The General Aviation Manufacturers Association (GAMA) recently hosted its annual State of the Industry press conference, held in a virtual format for the first time. During the conference, GAMA shared the 2020 year-end general and business aviation aircraft shipment and billing data, provided industry updates, and featured a panel discussion with industry leaders on the issues important to general aviation.
As expected, COVID-19 had a significant impact on the general aviation industry, affecting manufacturers, suppliers, and businesses around the country that rely on general aviation. In 2020, aircraft deliveries reached a value of $22.8 billion, a decrease compared to $27.3 billion in 2019. Deliveries for piston airplanes remained steady, while turboprop, business jet, and helicopter deliveries declined as compared to 2019.
Yet, despite these setbacks, the general aviation industry remains resilient. According to GAMA, many segments saw a rebound in the fourth quarter of 2020, offering reasons for optimism in 2021.
“While we continue to face headwinds globally, all signs point to strong demand for our products and services,” said GAMA President and CEO Pete Bunce. He added, “As we progress through the recovery process, our member companies have made the health and safety of their employees and that of their suppliers an overarching priority, and rigorously support economic policies that preserve our skilled aerospace workforce.”
Next, a panel of industry leaders discussed issues ranging from making sustainable aviation fuel accessible to building a highly skilled and diverse aviation workforce. The panel also highlighted the promise of emerging aviation technologies, including GA aircraft with electric propulsion.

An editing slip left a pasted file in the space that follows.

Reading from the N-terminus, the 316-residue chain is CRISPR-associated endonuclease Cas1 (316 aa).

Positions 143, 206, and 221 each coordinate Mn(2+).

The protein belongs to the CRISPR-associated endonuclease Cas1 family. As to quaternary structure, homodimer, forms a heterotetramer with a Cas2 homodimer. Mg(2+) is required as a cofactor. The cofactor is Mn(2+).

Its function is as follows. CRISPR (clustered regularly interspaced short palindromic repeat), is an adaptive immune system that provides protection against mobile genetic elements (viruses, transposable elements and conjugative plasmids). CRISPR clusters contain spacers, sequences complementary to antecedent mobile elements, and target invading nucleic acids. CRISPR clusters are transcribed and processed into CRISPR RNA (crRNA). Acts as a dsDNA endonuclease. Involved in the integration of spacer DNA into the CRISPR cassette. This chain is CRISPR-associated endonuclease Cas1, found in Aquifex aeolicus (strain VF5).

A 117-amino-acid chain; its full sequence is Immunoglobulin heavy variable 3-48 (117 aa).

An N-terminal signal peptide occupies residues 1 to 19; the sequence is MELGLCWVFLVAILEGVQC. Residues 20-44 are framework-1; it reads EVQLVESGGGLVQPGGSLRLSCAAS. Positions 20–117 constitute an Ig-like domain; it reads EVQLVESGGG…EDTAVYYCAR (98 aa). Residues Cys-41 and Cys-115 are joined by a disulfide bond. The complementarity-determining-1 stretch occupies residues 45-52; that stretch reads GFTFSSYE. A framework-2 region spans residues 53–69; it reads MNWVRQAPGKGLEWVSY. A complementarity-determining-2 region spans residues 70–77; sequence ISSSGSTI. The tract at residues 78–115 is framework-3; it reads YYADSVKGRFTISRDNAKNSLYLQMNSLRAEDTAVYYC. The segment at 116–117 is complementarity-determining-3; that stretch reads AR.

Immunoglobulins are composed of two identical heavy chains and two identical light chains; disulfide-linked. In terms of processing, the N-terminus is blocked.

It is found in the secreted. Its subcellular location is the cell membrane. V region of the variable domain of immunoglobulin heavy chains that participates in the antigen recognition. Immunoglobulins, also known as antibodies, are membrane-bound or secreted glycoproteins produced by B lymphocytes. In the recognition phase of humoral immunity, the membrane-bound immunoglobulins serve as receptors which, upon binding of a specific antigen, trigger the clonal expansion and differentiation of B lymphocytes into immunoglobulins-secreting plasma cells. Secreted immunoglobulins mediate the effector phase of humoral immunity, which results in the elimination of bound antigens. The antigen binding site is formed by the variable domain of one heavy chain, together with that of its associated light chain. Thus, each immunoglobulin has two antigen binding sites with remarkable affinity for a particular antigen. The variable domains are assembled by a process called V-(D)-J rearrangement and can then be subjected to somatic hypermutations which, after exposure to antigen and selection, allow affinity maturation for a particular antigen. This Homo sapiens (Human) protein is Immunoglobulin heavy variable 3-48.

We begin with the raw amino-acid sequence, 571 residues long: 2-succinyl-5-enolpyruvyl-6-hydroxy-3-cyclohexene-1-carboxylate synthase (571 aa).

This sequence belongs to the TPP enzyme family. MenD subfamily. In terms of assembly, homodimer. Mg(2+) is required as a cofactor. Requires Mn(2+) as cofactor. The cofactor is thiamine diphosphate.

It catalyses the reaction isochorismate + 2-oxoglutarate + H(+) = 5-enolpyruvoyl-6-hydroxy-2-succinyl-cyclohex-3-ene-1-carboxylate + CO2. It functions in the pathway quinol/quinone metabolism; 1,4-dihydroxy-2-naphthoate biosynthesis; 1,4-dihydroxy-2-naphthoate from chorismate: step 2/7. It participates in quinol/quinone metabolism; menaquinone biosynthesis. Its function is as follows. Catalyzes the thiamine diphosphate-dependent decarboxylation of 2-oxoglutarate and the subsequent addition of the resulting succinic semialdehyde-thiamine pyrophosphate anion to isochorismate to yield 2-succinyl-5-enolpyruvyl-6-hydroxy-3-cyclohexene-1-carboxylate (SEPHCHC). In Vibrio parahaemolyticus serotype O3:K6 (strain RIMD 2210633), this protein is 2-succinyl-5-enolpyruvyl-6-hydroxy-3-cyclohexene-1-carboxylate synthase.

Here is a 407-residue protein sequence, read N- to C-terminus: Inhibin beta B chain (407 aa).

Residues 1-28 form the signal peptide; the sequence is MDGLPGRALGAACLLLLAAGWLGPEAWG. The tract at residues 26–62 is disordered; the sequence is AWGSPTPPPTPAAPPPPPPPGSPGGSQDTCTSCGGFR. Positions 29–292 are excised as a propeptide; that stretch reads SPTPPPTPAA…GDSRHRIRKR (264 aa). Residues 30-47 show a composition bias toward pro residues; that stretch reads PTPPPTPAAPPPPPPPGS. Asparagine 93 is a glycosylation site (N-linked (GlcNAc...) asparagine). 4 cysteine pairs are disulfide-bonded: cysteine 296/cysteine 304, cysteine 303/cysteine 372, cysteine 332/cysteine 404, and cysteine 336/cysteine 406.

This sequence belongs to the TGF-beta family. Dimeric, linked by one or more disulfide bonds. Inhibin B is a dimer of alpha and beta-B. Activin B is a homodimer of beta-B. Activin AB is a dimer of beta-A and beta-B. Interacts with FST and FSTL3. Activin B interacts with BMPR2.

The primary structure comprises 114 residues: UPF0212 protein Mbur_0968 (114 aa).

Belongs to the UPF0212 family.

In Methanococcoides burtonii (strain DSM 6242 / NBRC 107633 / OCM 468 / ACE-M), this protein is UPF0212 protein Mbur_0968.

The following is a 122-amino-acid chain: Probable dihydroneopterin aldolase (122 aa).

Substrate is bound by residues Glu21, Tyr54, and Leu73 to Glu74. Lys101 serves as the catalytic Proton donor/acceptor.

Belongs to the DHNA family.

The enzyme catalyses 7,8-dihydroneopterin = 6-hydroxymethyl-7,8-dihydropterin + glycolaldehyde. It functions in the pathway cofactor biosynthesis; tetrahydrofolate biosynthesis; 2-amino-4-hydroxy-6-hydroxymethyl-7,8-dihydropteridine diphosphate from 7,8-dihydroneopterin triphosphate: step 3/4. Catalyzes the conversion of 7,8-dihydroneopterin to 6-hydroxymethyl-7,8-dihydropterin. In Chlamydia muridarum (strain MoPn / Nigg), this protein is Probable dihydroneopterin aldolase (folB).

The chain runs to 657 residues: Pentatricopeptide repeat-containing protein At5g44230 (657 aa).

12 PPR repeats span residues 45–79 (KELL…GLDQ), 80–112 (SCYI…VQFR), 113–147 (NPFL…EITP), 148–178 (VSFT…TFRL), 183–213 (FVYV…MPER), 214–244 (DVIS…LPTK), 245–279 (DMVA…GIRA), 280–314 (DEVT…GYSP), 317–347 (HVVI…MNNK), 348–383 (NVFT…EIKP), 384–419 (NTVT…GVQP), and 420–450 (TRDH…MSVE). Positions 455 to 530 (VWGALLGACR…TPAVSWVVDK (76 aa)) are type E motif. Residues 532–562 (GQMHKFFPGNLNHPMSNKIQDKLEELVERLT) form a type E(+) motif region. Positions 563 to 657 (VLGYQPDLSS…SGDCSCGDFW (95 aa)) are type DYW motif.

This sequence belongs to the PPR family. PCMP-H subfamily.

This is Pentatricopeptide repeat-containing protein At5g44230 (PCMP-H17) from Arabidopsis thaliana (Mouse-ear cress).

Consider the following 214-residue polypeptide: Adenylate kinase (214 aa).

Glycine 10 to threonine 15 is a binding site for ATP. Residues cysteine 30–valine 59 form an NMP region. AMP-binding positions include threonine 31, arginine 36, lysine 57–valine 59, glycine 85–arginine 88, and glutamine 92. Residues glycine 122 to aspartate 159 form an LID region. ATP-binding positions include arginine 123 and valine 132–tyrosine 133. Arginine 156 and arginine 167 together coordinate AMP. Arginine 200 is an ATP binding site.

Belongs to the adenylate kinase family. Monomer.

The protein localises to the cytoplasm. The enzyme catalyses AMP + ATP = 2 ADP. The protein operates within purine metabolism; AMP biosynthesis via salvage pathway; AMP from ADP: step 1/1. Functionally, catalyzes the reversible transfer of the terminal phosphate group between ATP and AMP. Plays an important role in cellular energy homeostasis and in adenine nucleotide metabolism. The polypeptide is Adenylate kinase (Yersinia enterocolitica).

Roei Ganzarski, CEO of MagniX, which develops motors for electric aircraft, noted the potential long-term impact the pandemic may have on how the public prefers to travel.
“People still want to fly,” he said. “But maybe they want to fly from smaller airports around their home as opposed to going to a large hub with large TSA lines and a lot of people. Maybe they want to have a smaller environmental impact when they fly.”
He added, “The move to smaller aircraft and smaller airports could be the future of the way we look at transportation.”
GAMA’s year-end findings will be used to help educate policymakers and leaders about the value general aviation manufacturing creates in the United States and around the world.
The General Aviation Manufacturers Association (GAMA) exists to foster and advance the general welfare, safety, interests, and activities of the global business and general aviation industry. As one of the United States’ first manufacturers of aircraft parts, Hartzell Propeller is proud to support GAMA’s efforts to advocate for the general aviation industry.